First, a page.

It isn’t a light shower, it’s a summer storm. Sheets of water are coming down around me, and I watch people pulling their shirts over their heads and scrambling to overhangs.
I walk on slowly — not in a hurry, but with purpose.
It’s the summer of 2016 and I am playing for an Ultimate Frisbee team called Chicago Dish. Despite the rain and a foot injury, I’m headed to a throwing clinic with one of the team’s captains, a Worlds level player that I would have the pleasure of playing with, learning from, and befriending for the next three years.
It’s just me and her, and I’m grateful that she showed up despite the rain.
She wheels her bike onto the field and kicks out the stand.
“You don’t step out as much as you can,” she tells me. “We’re going to fix that.”
For the next 30 minutes, she has me stand at one end of the bike and step around to the other end to throw to her.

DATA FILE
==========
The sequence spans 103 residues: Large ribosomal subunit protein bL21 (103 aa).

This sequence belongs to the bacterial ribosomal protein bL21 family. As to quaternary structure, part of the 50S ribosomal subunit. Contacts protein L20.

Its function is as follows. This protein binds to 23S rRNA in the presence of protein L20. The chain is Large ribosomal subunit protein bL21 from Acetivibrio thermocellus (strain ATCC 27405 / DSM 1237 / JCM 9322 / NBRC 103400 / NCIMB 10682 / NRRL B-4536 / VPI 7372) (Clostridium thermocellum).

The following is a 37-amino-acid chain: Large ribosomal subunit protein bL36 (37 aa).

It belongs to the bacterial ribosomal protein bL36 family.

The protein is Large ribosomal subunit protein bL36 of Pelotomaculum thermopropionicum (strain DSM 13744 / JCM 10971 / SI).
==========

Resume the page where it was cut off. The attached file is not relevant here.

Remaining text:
She nods slowly in approval, we run some sprints, feet sloshing in the wet grass, and go our separate ways.
All summer we ran the bike drill, and now I can get around most defenders — even men over 6 feet tall.
For ten years, my passion for ultimate drove me to do crazy things.
I’ve gotten up at 4 in the morning for tournaments, put thousands of miles on my car, fucked up relationships, worn my body out, spent thousands on leagues and jerseys and gym memberships.
I’ve nearly passed out from heat exhaustion, torn my meniscus, pinched nerves in both of my feet, I’ve got a toenail that fell off every season for 6 years and will probably never grow back.
I missed birthday parties, graduations, quality time with loved ones.
I’ve played in New York, London, Chicago, Boston, L.A., Milwaukee, Cincinnati, Baltimore, Minneapolis, and a million middle-of-nowhere towns.
I’ve played for two of the greatest sports cities in the world — New York and Chicago.
I was offered a position as Head Coach of a DI University, was the youngest player in Dish history to become a captain, and led my team to the game to go to Nationals.